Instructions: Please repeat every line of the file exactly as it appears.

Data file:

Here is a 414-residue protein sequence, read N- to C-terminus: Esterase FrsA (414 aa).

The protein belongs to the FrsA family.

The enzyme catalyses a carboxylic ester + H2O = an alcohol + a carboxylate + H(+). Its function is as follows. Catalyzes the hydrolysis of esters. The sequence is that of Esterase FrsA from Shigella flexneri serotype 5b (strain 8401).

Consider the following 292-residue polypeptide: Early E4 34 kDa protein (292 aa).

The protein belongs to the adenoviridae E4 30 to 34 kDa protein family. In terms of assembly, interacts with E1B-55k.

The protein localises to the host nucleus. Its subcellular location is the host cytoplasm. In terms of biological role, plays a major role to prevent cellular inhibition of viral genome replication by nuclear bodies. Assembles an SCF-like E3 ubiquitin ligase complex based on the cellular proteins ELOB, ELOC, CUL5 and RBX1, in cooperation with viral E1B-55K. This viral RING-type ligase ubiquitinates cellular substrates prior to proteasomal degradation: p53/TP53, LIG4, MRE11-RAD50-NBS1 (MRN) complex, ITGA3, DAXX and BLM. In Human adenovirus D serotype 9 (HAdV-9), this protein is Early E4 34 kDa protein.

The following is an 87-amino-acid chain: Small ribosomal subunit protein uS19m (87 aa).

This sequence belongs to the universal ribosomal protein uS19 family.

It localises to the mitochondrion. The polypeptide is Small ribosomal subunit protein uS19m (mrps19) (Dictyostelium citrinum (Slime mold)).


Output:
Here is a 414-residue protein sequence, read N- to C-terminus: Esterase FrsA (414 aa).

The protein belongs to the FrsA family.

The enzyme catalyses a carboxylic ester + H2O = an alcohol + a carboxylate + H(+). Its function is as follows. Catalyzes the hydrolysis of esters. The sequence is that of Esterase FrsA from Shigella flexneri serotype 5b (strain 8401).

Consider the following 292-residue polypeptide: Early E4 34 kDa protein (292 aa).

The protein belongs to the adenoviridae E4 30 to 34 kDa protein family. In terms of assembly, interacts with E1B-55k.

The protein localises to the host nucleus. Its subcellular location is the host cytoplasm. In terms of biological role, plays a major role to prevent cellular inhibition of viral genome replication by nuclear bodies. Assembles an SCF-like E3 ubiquitin ligase complex based on the cellular proteins ELOB, ELOC, CUL5 and RBX1, in cooperation with viral E1B-55K. This viral RING-type ligase ubiquitinates cellular substrates prior to proteasomal degradation: p53/TP53, LIG4, MRE11-RAD50-NBS1 (MRN) complex, ITGA3, DAXX and BLM. In Human adenovirus D serotype 9 (HAdV-9), this protein is Early E4 34 kDa protein.

The following is an 87-amino-acid chain: Small ribosomal subunit protein uS19m (87 aa).

This sequence belongs to the universal ribosomal protein uS19 family.

It localises to the mitochondrion. The polypeptide is Small ribosomal subunit protein uS19m (mrps19) (Dictyostelium citrinum (Slime mold)).